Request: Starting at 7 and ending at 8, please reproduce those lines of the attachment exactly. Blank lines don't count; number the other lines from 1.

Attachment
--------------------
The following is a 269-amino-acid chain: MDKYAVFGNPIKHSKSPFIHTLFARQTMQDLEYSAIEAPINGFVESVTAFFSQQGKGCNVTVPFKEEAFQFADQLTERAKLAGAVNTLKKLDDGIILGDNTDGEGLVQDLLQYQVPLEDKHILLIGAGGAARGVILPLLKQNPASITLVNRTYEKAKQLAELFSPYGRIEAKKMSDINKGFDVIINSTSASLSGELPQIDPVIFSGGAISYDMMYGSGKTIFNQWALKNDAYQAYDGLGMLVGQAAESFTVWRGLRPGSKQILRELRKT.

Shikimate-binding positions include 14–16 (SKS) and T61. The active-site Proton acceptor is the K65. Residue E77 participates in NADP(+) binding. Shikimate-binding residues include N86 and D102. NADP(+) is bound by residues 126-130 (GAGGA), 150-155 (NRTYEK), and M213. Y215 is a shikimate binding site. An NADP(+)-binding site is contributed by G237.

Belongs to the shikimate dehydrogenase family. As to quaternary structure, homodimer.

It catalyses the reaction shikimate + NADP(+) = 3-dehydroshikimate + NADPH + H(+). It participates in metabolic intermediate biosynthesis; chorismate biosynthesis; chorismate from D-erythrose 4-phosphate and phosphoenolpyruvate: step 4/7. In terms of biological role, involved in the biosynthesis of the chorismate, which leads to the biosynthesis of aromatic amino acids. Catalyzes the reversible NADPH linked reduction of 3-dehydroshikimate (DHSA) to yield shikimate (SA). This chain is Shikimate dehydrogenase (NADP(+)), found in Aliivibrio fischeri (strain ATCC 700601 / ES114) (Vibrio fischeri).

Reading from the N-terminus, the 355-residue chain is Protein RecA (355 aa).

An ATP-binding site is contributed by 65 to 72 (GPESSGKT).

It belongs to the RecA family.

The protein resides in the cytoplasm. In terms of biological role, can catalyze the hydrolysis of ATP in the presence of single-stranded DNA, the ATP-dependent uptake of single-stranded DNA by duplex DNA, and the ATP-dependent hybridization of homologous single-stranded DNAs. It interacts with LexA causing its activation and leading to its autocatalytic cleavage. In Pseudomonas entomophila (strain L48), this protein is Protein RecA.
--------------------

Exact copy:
It belongs to the RecA family.

The protein resides in the cytoplasm. In terms of biological role, can catalyze the hydrolysis of ATP in the presence of single-stranded DNA, the ATP-dependent uptake of single-stranded DNA by duplex DNA, and the ATP-dependent hybridization of homologous single-stranded DNAs. It interacts with LexA causing its activation and leading to its autocatalytic cleavage. In Pseudomonas entomophila (strain L48), this protein is Protein RecA.